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January 19, 2004

Islamicization, American style

My parents were moderate Muslims in Bangladesh. They wouldn't pray much, though they would go to mosque on the major holidays. I have two uncles on my mother's side who are "fundamentalists," and one uncle-by-marriage on my father's side who also would qualify as such.

In Bangladesh there is a tradition to have Bengali nick-names and Muslim (Arabic, Persian or Turkish in origin) official names. The former would be your general form of address among your family and friends, while the latter would go on official documents and would be the way you were introduced in polite company.

My mother and her first five brothers followed this tradition. Her youngest brother goes by the name "Mustafa," which is not Bengali. My father's father was a teacher of the Koran (in addition to owning some jute farms & cattle herds), so none of his children had Bengali names (my paternal grandfather himself was from an Urdu-speaking background, though he re-identified with Bengali culture and all his children consider themselves Bengali).

My younger brother and I have Bengali names and Muslim names (we were born in Bangladesh). My two youngest siblings (U.S. born) have only Muslim names, the atomization of American culture and the lack of the extended family making the idea of a Bengali nick-name seem outdated. When I was a child we would go to mosque only during major holidays. Recently I hear that my family goes to mosque (masjid) every Sunday, and my youngest siblings (they are pre-teens) go to "Sunday school."

Strangely, my family has become more orthodox in their Islam as they have assimilated to American culture. As their Bengaliness has been unmoored from their natal culture-Islam has allowed them to develop a new identity within a foreign matrix. It is true that my parents still have a South Asian identity, through Hindi film and social functions related to my mother's interest in Bengali song & dance, but they are Muslim Americans first and foremost.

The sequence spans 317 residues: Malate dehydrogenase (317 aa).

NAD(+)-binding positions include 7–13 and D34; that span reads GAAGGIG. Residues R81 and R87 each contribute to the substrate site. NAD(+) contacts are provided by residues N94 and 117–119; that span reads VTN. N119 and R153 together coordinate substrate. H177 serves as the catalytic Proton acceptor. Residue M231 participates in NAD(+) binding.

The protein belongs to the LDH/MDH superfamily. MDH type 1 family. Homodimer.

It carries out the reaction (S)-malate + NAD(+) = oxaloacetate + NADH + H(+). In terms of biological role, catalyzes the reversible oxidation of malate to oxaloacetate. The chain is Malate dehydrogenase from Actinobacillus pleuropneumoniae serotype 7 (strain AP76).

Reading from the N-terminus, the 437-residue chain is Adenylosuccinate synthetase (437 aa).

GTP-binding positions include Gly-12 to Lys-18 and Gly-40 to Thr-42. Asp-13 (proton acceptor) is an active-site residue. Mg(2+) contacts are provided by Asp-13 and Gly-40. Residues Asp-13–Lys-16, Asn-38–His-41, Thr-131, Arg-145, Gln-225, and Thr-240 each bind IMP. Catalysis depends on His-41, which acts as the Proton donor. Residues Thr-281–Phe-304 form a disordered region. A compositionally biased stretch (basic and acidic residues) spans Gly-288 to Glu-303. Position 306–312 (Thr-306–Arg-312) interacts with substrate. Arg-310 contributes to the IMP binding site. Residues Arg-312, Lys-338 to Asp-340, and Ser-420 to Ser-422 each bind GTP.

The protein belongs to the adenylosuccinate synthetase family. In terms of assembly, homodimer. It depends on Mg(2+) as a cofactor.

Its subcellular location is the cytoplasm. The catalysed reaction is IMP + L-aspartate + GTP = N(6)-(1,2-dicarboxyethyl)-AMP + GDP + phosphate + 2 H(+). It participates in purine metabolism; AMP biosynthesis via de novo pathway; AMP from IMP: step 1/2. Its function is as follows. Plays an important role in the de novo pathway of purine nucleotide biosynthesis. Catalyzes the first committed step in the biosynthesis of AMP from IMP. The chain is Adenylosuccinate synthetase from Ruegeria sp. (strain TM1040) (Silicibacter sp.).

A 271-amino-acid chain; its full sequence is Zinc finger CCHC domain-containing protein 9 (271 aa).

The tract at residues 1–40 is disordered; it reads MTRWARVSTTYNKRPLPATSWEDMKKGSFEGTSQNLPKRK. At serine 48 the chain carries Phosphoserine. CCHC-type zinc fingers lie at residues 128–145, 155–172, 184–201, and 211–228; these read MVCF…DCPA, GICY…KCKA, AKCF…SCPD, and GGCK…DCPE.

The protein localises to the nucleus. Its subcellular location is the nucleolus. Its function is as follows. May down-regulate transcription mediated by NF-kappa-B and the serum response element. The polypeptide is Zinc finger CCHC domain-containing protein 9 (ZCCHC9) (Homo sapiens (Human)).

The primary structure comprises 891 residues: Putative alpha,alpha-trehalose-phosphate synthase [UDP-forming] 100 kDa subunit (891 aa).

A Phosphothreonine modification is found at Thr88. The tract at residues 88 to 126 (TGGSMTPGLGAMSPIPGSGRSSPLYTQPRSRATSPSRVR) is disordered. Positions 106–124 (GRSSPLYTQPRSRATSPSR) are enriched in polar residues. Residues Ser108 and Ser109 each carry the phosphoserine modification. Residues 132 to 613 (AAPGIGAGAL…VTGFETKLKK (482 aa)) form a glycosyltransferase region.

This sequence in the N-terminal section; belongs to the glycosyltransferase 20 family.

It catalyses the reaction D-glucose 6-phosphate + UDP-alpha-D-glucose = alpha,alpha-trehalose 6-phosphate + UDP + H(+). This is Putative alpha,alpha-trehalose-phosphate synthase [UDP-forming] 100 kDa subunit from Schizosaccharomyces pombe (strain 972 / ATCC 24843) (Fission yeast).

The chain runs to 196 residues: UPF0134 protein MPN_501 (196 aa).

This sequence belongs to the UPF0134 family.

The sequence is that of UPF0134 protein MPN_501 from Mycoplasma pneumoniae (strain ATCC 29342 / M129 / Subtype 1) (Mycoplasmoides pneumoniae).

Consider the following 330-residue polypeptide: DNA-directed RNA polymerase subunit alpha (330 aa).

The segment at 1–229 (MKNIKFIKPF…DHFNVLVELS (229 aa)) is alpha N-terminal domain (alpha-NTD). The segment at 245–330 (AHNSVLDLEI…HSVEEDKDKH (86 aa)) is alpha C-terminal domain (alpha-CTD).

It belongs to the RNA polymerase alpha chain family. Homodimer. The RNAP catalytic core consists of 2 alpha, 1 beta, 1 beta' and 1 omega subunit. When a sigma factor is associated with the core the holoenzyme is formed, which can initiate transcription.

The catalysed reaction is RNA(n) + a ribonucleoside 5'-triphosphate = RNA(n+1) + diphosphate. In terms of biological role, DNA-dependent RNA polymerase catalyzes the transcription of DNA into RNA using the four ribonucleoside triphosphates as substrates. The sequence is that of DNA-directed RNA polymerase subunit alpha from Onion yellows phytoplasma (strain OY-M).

I am obviously lost to Islam, as I suspect is my brother who is only 4 years younger than me, but my youngest siblings, born and raised in the United States, might not be! Strange....

Addendum: Though the secularization of the orthodox Jewry in the United States is common knowledge, the re-confessionalization of secular anti-religious Jews is not. I have read that levels of God-belief actually increased among Jews after their assimilated into American culture, as they formed a "Jew" to slot into the "Protestant-Catholic-Jew" trichotomy. My major point is that Muslims in the United States are re-organizing along Protestant lines, where my parents took Islam as a given during my childhood, they are engaging in pro-active indoctrination with my siblings, directly mimicking the church-going of their suburban neighbors. As has been noted before on this blog, French "Muslims" actually resemble French "Catholics" in their religiosity, a secularized majority and a devout minority. I think Islam in this country is going through a period of "Americanization." Some Muslims will become absorbed into the secular-bobo cultural complex, some will form their own Protestant-like Muslim denominations and some will probably find a genial liberal Islam. I think the the fact that Muslim immigrants to this country are selection biased for education means that more will shift toward "low tension" religious groups than might otherwise be the case.

Posted by razib at 12:35 AM